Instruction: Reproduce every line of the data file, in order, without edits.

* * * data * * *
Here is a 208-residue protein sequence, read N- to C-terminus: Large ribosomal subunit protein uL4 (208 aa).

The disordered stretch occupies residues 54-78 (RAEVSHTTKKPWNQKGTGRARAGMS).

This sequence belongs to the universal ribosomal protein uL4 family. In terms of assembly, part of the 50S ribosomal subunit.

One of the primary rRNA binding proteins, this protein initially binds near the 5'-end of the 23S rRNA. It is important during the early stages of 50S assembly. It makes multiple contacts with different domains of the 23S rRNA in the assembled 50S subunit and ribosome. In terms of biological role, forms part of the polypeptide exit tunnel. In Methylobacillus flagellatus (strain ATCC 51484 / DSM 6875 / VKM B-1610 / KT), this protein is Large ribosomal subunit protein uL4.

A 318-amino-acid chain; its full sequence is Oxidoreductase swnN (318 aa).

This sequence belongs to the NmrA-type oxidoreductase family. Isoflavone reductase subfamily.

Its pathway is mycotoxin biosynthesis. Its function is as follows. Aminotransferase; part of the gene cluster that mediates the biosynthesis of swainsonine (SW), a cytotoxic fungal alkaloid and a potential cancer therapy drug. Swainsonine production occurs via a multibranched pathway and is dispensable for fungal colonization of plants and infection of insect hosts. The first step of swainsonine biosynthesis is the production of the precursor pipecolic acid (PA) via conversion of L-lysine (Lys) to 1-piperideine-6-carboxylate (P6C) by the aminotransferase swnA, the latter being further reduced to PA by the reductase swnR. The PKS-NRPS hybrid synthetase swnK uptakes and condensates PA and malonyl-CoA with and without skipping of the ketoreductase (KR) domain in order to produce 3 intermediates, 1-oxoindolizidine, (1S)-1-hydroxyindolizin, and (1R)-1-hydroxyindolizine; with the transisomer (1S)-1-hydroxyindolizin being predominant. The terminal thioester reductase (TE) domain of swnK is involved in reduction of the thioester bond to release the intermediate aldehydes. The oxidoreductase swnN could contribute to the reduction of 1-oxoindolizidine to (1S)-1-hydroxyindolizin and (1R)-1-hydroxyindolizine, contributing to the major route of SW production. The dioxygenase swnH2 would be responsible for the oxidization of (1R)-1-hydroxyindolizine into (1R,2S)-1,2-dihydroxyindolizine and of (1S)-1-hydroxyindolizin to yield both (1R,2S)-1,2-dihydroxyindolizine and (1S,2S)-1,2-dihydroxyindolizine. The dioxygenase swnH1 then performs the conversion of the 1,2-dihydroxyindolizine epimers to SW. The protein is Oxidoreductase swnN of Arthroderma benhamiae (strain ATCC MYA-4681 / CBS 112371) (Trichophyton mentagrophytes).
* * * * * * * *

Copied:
Here is a 208-residue protein sequence, read N- to C-terminus: Large ribosomal subunit protein uL4 (208 aa).

The disordered stretch occupies residues 54-78 (RAEVSHTTKKPWNQKGTGRARAGMS).

This sequence belongs to the universal ribosomal protein uL4 family. In terms of assembly, part of the 50S ribosomal subunit.

One of the primary rRNA binding proteins, this protein initially binds near the 5'-end of the 23S rRNA. It is important during the early stages of 50S assembly. It makes multiple contacts with different domains of the 23S rRNA in the assembled 50S subunit and ribosome. In terms of biological role, forms part of the polypeptide exit tunnel. In Methylobacillus flagellatus (strain ATCC 51484 / DSM 6875 / VKM B-1610 / KT), this protein is Large ribosomal subunit protein uL4.

A 318-amino-acid chain; its full sequence is Oxidoreductase swnN (318 aa).

This sequence belongs to the NmrA-type oxidoreductase family. Isoflavone reductase subfamily.

Its pathway is mycotoxin biosynthesis. Its function is as follows. Aminotransferase; part of the gene cluster that mediates the biosynthesis of swainsonine (SW), a cytotoxic fungal alkaloid and a potential cancer therapy drug. Swainsonine production occurs via a multibranched pathway and is dispensable for fungal colonization of plants and infection of insect hosts. The first step of swainsonine biosynthesis is the production of the precursor pipecolic acid (PA) via conversion of L-lysine (Lys) to 1-piperideine-6-carboxylate (P6C) by the aminotransferase swnA, the latter being further reduced to PA by the reductase swnR. The PKS-NRPS hybrid synthetase swnK uptakes and condensates PA and malonyl-CoA with and without skipping of the ketoreductase (KR) domain in order to produce 3 intermediates, 1-oxoindolizidine, (1S)-1-hydroxyindolizin, and (1R)-1-hydroxyindolizine; with the transisomer (1S)-1-hydroxyindolizin being predominant. The terminal thioester reductase (TE) domain of swnK is involved in reduction of the thioester bond to release the intermediate aldehydes. The oxidoreductase swnN could contribute to the reduction of 1-oxoindolizidine to (1S)-1-hydroxyindolizin and (1R)-1-hydroxyindolizine, contributing to the major route of SW production. The dioxygenase swnH2 would be responsible for the oxidization of (1R)-1-hydroxyindolizine into (1R,2S)-1,2-dihydroxyindolizine and of (1S)-1-hydroxyindolizin to yield both (1R,2S)-1,2-dihydroxyindolizine and (1S,2S)-1,2-dihydroxyindolizine. The dioxygenase swnH1 then performs the conversion of the 1,2-dihydroxyindolizine epimers to SW. The protein is Oxidoreductase swnN of Arthroderma benhamiae (strain ATCC MYA-4681 / CBS 112371) (Trichophyton mentagrophytes).